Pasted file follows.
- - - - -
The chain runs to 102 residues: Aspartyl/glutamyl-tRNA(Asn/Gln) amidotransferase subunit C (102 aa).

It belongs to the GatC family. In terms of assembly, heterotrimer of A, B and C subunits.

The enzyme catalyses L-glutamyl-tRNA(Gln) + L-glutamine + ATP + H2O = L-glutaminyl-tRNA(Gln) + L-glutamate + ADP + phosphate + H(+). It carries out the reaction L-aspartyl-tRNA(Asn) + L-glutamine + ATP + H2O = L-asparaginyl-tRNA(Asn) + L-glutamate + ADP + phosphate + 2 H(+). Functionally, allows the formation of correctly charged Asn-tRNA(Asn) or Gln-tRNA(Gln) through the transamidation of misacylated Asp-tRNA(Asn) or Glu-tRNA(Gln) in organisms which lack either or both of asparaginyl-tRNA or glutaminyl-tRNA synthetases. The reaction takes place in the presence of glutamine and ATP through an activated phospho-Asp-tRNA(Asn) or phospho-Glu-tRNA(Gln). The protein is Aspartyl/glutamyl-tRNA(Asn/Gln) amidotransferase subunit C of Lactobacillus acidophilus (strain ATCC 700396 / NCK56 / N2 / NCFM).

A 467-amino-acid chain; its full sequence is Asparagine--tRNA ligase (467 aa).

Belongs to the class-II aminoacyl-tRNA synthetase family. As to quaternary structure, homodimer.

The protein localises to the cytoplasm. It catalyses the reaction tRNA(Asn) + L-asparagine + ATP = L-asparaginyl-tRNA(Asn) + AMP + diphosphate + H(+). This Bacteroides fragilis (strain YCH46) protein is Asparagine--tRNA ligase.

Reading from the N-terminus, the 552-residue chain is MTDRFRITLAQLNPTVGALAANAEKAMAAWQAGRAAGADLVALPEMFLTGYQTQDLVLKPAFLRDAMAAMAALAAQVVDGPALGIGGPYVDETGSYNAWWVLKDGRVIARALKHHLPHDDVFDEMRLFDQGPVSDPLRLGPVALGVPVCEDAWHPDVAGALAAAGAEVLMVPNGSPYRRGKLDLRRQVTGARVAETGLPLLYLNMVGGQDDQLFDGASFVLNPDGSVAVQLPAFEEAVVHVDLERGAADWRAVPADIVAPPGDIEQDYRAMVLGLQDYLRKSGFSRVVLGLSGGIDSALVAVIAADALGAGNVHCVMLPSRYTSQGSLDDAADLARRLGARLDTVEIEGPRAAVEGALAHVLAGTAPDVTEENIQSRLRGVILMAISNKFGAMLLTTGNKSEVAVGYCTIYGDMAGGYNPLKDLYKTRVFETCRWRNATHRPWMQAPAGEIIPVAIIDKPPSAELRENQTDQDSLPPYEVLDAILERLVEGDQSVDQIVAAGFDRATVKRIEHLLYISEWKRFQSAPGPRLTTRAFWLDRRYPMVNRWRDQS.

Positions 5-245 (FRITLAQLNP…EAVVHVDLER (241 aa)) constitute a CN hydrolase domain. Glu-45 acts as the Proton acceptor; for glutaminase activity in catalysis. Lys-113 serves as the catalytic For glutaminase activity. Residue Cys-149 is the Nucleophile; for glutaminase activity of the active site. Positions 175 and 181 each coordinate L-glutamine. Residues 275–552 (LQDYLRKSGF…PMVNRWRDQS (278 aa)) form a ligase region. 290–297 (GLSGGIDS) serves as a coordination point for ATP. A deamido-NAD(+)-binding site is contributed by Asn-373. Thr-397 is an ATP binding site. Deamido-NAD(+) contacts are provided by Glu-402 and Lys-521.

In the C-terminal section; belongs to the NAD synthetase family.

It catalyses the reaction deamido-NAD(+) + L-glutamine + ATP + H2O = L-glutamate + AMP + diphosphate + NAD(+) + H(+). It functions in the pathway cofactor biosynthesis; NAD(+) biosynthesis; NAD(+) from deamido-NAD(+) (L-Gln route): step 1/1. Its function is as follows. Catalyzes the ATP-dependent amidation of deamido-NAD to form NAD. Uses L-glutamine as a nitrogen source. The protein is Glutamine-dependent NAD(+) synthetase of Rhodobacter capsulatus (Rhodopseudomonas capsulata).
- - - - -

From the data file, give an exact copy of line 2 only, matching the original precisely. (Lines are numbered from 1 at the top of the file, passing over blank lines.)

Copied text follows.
It belongs to the GatC family. In terms of assembly, heterotrimer of A, B and C subunits.